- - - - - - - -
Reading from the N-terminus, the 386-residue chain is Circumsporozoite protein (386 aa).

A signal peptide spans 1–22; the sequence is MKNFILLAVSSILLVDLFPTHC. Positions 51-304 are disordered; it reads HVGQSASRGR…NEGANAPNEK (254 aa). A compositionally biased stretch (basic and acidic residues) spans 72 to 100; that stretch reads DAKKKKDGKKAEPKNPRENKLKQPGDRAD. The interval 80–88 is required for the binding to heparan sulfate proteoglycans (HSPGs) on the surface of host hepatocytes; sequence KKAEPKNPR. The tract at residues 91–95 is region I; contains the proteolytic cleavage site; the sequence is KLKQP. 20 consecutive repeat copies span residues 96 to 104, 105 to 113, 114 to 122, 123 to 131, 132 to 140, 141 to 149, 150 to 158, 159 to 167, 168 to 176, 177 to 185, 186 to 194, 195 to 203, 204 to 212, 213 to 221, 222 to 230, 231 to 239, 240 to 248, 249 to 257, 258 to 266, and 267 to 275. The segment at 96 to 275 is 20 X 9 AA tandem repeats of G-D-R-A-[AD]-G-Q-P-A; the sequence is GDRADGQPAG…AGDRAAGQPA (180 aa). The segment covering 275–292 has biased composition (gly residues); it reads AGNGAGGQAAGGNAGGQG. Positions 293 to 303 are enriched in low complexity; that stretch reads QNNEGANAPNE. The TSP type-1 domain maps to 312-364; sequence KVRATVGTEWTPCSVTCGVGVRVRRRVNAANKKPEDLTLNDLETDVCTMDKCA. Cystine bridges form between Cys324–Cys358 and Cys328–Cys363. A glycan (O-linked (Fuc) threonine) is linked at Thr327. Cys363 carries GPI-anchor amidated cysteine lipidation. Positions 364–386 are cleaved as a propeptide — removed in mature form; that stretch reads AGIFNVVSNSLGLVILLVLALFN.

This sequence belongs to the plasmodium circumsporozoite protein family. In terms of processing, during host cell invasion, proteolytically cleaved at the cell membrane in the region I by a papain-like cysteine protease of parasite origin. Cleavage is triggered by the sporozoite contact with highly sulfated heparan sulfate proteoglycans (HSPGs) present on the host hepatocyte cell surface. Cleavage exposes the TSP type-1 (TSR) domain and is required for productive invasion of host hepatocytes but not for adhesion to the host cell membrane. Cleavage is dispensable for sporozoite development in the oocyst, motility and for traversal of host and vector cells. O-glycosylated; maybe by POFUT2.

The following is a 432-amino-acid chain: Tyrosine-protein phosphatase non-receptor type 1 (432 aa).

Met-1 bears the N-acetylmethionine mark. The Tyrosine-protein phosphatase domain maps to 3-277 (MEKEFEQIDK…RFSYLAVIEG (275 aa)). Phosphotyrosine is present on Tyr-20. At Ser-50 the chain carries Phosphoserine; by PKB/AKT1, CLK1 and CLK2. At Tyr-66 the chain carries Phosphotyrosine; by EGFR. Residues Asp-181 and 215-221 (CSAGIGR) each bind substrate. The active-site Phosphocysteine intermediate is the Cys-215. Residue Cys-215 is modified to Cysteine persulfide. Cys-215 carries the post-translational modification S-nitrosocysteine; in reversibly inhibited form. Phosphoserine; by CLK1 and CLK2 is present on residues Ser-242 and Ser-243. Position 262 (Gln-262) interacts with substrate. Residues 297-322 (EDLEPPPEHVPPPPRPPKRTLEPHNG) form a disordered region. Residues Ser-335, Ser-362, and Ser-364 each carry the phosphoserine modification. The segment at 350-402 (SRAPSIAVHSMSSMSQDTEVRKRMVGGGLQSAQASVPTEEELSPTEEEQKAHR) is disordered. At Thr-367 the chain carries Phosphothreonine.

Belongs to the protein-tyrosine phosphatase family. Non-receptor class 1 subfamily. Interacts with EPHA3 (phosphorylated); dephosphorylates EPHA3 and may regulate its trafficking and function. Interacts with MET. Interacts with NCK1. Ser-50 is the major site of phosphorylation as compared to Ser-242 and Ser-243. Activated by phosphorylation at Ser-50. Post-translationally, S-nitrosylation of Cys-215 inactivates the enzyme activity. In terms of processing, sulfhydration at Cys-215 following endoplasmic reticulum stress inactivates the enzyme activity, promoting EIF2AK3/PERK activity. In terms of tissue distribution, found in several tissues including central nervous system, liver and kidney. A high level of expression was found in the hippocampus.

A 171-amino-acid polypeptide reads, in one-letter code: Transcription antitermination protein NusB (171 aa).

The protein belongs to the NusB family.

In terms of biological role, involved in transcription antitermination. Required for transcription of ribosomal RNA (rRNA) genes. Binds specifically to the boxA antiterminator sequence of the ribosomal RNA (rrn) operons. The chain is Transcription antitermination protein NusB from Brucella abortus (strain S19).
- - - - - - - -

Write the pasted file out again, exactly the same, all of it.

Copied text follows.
Reading from the N-terminus, the 386-residue chain is Circumsporozoite protein (386 aa).

A signal peptide spans 1–22; the sequence is MKNFILLAVSSILLVDLFPTHC. Positions 51-304 are disordered; it reads HVGQSASRGR…NEGANAPNEK (254 aa). A compositionally biased stretch (basic and acidic residues) spans 72 to 100; that stretch reads DAKKKKDGKKAEPKNPRENKLKQPGDRAD. The interval 80–88 is required for the binding to heparan sulfate proteoglycans (HSPGs) on the surface of host hepatocytes; sequence KKAEPKNPR. The tract at residues 91–95 is region I; contains the proteolytic cleavage site; the sequence is KLKQP. 20 consecutive repeat copies span residues 96 to 104, 105 to 113, 114 to 122, 123 to 131, 132 to 140, 141 to 149, 150 to 158, 159 to 167, 168 to 176, 177 to 185, 186 to 194, 195 to 203, 204 to 212, 213 to 221, 222 to 230, 231 to 239, 240 to 248, 249 to 257, 258 to 266, and 267 to 275. The segment at 96 to 275 is 20 X 9 AA tandem repeats of G-D-R-A-[AD]-G-Q-P-A; the sequence is GDRADGQPAG…AGDRAAGQPA (180 aa). The segment covering 275–292 has biased composition (gly residues); it reads AGNGAGGQAAGGNAGGQG. Positions 293 to 303 are enriched in low complexity; that stretch reads QNNEGANAPNE. The TSP type-1 domain maps to 312-364; sequence KVRATVGTEWTPCSVTCGVGVRVRRRVNAANKKPEDLTLNDLETDVCTMDKCA. Cystine bridges form between Cys324–Cys358 and Cys328–Cys363. A glycan (O-linked (Fuc) threonine) is linked at Thr327. Cys363 carries GPI-anchor amidated cysteine lipidation. Positions 364–386 are cleaved as a propeptide — removed in mature form; that stretch reads AGIFNVVSNSLGLVILLVLALFN.

This sequence belongs to the plasmodium circumsporozoite protein family. In terms of processing, during host cell invasion, proteolytically cleaved at the cell membrane in the region I by a papain-like cysteine protease of parasite origin. Cleavage is triggered by the sporozoite contact with highly sulfated heparan sulfate proteoglycans (HSPGs) present on the host hepatocyte cell surface. Cleavage exposes the TSP type-1 (TSR) domain and is required for productive invasion of host hepatocytes but not for adhesion to the host cell membrane. Cleavage is dispensable for sporozoite development in the oocyst, motility and for traversal of host and vector cells. O-glycosylated; maybe by POFUT2.

The following is a 432-amino-acid chain: Tyrosine-protein phosphatase non-receptor type 1 (432 aa).

Met-1 bears the N-acetylmethionine mark. The Tyrosine-protein phosphatase domain maps to 3-277 (MEKEFEQIDK…RFSYLAVIEG (275 aa)). Phosphotyrosine is present on Tyr-20. At Ser-50 the chain carries Phosphoserine; by PKB/AKT1, CLK1 and CLK2. At Tyr-66 the chain carries Phosphotyrosine; by EGFR. Residues Asp-181 and 215-221 (CSAGIGR) each bind substrate. The active-site Phosphocysteine intermediate is the Cys-215. Residue Cys-215 is modified to Cysteine persulfide. Cys-215 carries the post-translational modification S-nitrosocysteine; in reversibly inhibited form. Phosphoserine; by CLK1 and CLK2 is present on residues Ser-242 and Ser-243. Position 262 (Gln-262) interacts with substrate. Residues 297-322 (EDLEPPPEHVPPPPRPPKRTLEPHNG) form a disordered region. Residues Ser-335, Ser-362, and Ser-364 each carry the phosphoserine modification. The segment at 350-402 (SRAPSIAVHSMSSMSQDTEVRKRMVGGGLQSAQASVPTEEELSPTEEEQKAHR) is disordered. At Thr-367 the chain carries Phosphothreonine.

Belongs to the protein-tyrosine phosphatase family. Non-receptor class 1 subfamily. Interacts with EPHA3 (phosphorylated); dephosphorylates EPHA3 and may regulate its trafficking and function. Interacts with MET. Interacts with NCK1. Ser-50 is the major site of phosphorylation as compared to Ser-242 and Ser-243. Activated by phosphorylation at Ser-50. Post-translationally, S-nitrosylation of Cys-215 inactivates the enzyme activity. In terms of processing, sulfhydration at Cys-215 following endoplasmic reticulum stress inactivates the enzyme activity, promoting EIF2AK3/PERK activity. In terms of tissue distribution, found in several tissues including central nervous system, liver and kidney. A high level of expression was found in the hippocampus.

A 171-amino-acid polypeptide reads, in one-letter code: Transcription antitermination protein NusB (171 aa).

The protein belongs to the NusB family.

In terms of biological role, involved in transcription antitermination. Required for transcription of ribosomal RNA (rRNA) genes. Binds specifically to the boxA antiterminator sequence of the ribosomal RNA (rrn) operons. The chain is Transcription antitermination protein NusB from Brucella abortus (strain S19).